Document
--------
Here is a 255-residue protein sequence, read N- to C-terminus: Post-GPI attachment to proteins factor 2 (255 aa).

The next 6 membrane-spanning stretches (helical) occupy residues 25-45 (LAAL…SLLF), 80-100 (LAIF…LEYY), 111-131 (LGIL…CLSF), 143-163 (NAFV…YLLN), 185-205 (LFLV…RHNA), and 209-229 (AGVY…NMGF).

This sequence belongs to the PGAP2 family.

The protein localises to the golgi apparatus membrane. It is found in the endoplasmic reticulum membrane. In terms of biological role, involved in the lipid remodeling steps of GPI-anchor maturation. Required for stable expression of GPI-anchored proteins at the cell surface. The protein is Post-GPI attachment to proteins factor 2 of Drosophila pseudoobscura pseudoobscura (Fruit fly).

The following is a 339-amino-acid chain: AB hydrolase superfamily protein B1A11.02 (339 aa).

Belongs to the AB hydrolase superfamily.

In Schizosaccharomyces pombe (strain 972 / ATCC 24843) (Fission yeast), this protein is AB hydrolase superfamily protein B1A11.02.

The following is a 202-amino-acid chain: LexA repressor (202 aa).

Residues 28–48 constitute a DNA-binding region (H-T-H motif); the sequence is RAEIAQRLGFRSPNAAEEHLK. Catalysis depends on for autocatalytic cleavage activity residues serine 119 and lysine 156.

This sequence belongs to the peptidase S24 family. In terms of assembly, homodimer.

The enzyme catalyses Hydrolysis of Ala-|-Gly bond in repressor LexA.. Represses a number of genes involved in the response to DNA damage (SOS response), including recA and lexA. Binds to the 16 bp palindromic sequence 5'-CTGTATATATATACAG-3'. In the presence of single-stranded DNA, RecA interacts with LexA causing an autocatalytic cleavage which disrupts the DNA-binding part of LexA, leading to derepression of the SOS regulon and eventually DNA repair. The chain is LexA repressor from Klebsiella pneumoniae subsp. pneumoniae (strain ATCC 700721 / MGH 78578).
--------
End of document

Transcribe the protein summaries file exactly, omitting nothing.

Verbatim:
Here is a 255-residue protein sequence, read N- to C-terminus: Post-GPI attachment to proteins factor 2 (255 aa).

The next 6 membrane-spanning stretches (helical) occupy residues 25-45 (LAAL…SLLF), 80-100 (LAIF…LEYY), 111-131 (LGIL…CLSF), 143-163 (NAFV…YLLN), 185-205 (LFLV…RHNA), and 209-229 (AGVY…NMGF).

This sequence belongs to the PGAP2 family.

The protein localises to the golgi apparatus membrane. It is found in the endoplasmic reticulum membrane. In terms of biological role, involved in the lipid remodeling steps of GPI-anchor maturation. Required for stable expression of GPI-anchored proteins at the cell surface. The protein is Post-GPI attachment to proteins factor 2 of Drosophila pseudoobscura pseudoobscura (Fruit fly).

The following is a 339-amino-acid chain: AB hydrolase superfamily protein B1A11.02 (339 aa).

Belongs to the AB hydrolase superfamily.

In Schizosaccharomyces pombe (strain 972 / ATCC 24843) (Fission yeast), this protein is AB hydrolase superfamily protein B1A11.02.

The following is a 202-amino-acid chain: LexA repressor (202 aa).

Residues 28–48 constitute a DNA-binding region (H-T-H motif); the sequence is RAEIAQRLGFRSPNAAEEHLK. Catalysis depends on for autocatalytic cleavage activity residues serine 119 and lysine 156.

This sequence belongs to the peptidase S24 family. In terms of assembly, homodimer.

The enzyme catalyses Hydrolysis of Ala-|-Gly bond in repressor LexA.. Represses a number of genes involved in the response to DNA damage (SOS response), including recA and lexA. Binds to the 16 bp palindromic sequence 5'-CTGTATATATATACAG-3'. In the presence of single-stranded DNA, RecA interacts with LexA causing an autocatalytic cleavage which disrupts the DNA-binding part of LexA, leading to derepression of the SOS regulon and eventually DNA repair. The chain is LexA repressor from Klebsiella pneumoniae subsp. pneumoniae (strain ATCC 700721 / MGH 78578).